The recent economic debate on the long run growth has emphasized that the social and economic evolution of a given geographical area can be influenced also by the occurrence of sudden and unpredictable shocks. In this regard, the ability to recover from or adjust to the negative impacts of external economic shocks, defined as the “Economic Resilience”, can be conditioned by the pre- shock conditions. Characteristics such as the economic structure, dynamism, market and political conditions, resources endowment and the ability to innovate of a given region may contribute to shape its resistance and exacerbate, or on the contrary mitigate, economic disparities driving to either a convergence or a divergence process of income or employment across regions. Nevertheless, studies investigating the impact of economic resilience on regional disparities are still limited. The economic debated, instead, focused mainly on the research of the characteristics that would make each region most resilient in order to drive policymakers in building appropriate measures and strategies reducing the vulnerability of spatial systems to shocks and enhance their ability to better respond to and recover from a shock. It becomes crucial to account for the presence of spatial linkages, in particular when looking at policies’ implications that may spread beyond the geographical boundaries and generate beneficial or harmful externalities on neighbouring regions. The use of spatial analytical tools, such as those provided by spatial econometric methodologies (Anselin, 1988; LeSage and Pace, 2009), enable to account for the presence of spatial effects that otherwise would lead to an incorrect representation and understanding of the true causal processes at work.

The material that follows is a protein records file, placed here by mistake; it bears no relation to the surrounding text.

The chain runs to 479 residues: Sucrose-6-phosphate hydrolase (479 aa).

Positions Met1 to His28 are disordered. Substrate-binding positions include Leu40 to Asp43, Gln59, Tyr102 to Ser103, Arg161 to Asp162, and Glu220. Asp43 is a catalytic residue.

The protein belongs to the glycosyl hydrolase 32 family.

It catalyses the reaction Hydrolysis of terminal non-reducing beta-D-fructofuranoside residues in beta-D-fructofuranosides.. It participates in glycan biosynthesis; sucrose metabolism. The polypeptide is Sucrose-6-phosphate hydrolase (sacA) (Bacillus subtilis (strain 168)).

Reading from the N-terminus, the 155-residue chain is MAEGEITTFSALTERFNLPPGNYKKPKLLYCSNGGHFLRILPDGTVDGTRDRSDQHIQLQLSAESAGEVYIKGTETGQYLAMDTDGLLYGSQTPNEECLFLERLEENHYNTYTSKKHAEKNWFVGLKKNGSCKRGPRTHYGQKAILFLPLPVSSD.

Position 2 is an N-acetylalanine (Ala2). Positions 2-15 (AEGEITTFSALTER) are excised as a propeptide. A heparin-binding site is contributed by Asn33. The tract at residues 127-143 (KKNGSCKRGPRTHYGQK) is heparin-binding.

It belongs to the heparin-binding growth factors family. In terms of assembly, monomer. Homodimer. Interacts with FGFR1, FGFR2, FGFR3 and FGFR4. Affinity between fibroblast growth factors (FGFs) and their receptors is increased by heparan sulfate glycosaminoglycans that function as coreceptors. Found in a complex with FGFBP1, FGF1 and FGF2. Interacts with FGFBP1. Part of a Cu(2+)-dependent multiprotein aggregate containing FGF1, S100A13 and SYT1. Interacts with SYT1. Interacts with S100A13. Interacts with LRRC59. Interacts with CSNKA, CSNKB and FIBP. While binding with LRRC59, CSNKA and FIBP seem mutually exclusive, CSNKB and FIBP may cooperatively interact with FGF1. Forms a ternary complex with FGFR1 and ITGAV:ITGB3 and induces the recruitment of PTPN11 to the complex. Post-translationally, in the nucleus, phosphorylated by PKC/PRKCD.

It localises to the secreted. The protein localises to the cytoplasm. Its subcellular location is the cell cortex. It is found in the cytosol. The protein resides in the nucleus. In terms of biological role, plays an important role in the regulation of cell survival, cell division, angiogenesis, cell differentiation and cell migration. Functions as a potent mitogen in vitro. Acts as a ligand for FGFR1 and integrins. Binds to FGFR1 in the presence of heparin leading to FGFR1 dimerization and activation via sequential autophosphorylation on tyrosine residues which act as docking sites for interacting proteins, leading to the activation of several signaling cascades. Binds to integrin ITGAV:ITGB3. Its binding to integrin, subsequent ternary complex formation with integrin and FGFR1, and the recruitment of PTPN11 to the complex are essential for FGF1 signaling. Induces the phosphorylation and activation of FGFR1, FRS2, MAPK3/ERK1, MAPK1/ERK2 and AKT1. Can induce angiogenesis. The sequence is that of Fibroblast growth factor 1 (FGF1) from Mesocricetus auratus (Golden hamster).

Economic Resilience and Regional disparities: the contribution of spatial analysis

De Siano Rita
2018-01-01

Abstract

The recent economic debate on the long run growth has emphasized that the social and economic evolution of a given geographical area can be influenced also by the occurrence of sudden and unpredictable shocks. In this regard, the ability to recover from or adjust to the negative impacts of external economic shocks, defined as the “Economic Resilience”, can be conditioned by the pre- shock conditions. Characteristics such as the economic structure, dynamism, market and political conditions, resources endowment and the ability to innovate of a given region may contribute to shape its resistance and exacerbate, or on the contrary mitigate, economic disparities driving to either a convergence or a divergence process of income or employment across regions. Nevertheless, studies investigating the impact of economic resilience on regional disparities are still limited. The economic debated, instead, focused mainly on the research of the characteristics that would make each region most resilient in order to drive policymakers in building appropriate measures and strategies reducing the vulnerability of spatial systems to shocks and enhance their ability to better respond to and recover from a shock. It becomes crucial to account for the presence of spatial linkages, in particular when looking at policies’ implications that may spread beyond the geographical boundaries and generate beneficial or harmful externalities on neighbouring regions. The use of spatial analytical tools, such as those provided by spatial econometric methodologies (Anselin, 1988; LeSage and Pace, 2009), enable to account for the presence of spatial effects that otherwise would lead to an incorrect representation and understanding of the true causal processes at work.
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Utilizza questo identificativo per citare o creare un link a questo documento: https://hdl.handle.net/11367/80428
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